- Clips of the video to use on Twitter and Facebook, which you can use to start conversations with potential leads.
- A welcome series that introduces new leads to your brand and beliefs.
All of this content can help drastically boost customer engagement, using just one asset.
4. Make Your Content And Engagement Points Mobile Friendly
If you’re like me, you’re on your phone a lot. And when you try to do something on your phone, like fill out a form or watch a video, and can’t do it from your phone, you rarely go back and try to do it again from your desktop.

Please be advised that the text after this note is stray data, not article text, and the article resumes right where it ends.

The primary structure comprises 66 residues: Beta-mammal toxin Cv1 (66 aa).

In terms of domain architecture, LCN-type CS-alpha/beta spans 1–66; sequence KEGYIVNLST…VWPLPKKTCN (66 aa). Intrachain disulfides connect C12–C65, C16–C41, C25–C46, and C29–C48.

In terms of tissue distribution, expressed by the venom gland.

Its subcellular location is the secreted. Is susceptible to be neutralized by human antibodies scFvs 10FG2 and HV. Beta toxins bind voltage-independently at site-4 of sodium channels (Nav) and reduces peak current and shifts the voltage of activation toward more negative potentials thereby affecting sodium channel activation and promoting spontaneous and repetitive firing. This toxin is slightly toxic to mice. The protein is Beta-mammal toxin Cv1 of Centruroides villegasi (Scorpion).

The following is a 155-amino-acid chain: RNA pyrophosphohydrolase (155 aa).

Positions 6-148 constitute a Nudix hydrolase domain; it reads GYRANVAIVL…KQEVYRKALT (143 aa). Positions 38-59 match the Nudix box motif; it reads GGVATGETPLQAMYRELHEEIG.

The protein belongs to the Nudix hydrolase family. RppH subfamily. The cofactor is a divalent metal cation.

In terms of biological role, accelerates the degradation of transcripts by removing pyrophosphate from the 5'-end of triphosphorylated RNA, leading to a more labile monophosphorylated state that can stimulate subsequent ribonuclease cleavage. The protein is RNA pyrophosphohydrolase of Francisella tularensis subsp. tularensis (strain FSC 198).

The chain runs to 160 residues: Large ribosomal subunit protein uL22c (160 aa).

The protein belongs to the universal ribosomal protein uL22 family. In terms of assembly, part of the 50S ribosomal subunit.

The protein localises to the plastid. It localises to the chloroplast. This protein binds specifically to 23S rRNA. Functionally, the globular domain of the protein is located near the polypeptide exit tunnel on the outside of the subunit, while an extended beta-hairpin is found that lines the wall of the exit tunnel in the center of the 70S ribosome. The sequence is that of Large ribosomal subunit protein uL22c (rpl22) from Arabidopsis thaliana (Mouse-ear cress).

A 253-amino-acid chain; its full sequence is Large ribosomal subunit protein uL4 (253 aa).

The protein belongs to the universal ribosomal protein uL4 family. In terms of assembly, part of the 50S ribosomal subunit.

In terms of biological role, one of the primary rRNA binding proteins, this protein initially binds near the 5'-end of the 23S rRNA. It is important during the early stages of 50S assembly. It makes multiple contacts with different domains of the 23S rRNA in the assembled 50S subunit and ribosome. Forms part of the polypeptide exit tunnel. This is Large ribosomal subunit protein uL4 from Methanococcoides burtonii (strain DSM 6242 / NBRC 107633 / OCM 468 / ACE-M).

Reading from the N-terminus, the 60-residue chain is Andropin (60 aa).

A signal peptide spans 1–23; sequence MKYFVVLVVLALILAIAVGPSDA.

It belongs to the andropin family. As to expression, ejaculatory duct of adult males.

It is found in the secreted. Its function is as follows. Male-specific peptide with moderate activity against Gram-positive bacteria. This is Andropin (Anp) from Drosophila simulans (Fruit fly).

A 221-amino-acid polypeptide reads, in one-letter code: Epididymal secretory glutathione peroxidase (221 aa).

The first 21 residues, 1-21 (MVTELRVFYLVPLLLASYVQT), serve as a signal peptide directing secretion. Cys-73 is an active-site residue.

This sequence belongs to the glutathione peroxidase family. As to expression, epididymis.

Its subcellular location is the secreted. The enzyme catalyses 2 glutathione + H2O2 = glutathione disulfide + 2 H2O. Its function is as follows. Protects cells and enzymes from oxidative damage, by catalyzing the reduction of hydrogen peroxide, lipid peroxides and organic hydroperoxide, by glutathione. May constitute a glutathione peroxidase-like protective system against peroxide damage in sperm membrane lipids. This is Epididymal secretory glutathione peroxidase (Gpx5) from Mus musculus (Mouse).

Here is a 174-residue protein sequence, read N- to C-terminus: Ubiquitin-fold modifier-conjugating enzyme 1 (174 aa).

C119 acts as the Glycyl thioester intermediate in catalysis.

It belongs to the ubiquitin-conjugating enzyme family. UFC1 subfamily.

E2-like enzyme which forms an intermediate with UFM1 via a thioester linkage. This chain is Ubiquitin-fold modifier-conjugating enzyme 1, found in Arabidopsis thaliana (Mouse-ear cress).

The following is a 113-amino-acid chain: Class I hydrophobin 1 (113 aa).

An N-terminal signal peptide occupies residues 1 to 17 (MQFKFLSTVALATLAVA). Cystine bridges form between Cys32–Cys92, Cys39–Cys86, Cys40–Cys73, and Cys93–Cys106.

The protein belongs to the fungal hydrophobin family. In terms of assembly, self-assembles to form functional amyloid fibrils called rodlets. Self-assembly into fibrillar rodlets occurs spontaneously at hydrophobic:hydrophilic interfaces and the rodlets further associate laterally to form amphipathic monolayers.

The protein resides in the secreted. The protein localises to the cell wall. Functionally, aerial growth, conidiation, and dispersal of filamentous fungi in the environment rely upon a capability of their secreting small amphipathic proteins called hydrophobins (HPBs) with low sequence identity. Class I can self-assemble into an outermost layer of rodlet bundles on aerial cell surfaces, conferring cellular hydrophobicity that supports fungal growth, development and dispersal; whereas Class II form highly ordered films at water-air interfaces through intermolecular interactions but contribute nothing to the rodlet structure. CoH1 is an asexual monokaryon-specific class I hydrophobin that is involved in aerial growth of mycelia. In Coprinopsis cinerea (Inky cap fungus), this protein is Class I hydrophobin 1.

That’s why all of your blog content, videos, website forms, and any other way a customer can engage or contact you must be mobile-friendly. Once you lose a potential customer, they probably won't come back.
Go back to the customer journey map and evaluate how mobile-ready your customer experience is.
Simply walk through each action that your customer could take and ask: how easy would this be to do from a phone?
I’d start with making sure:
- Each and every form on your website is easy to complete on a phone
- All of your video (even on your website) has subtitles and does not require sound to comprehend
- All of your blog posts are optimized for mobile (if you’re using HubSpot as a CMS, it will be)
You also want to make sure that you can quickly address the needs of people communicating with you on social channels.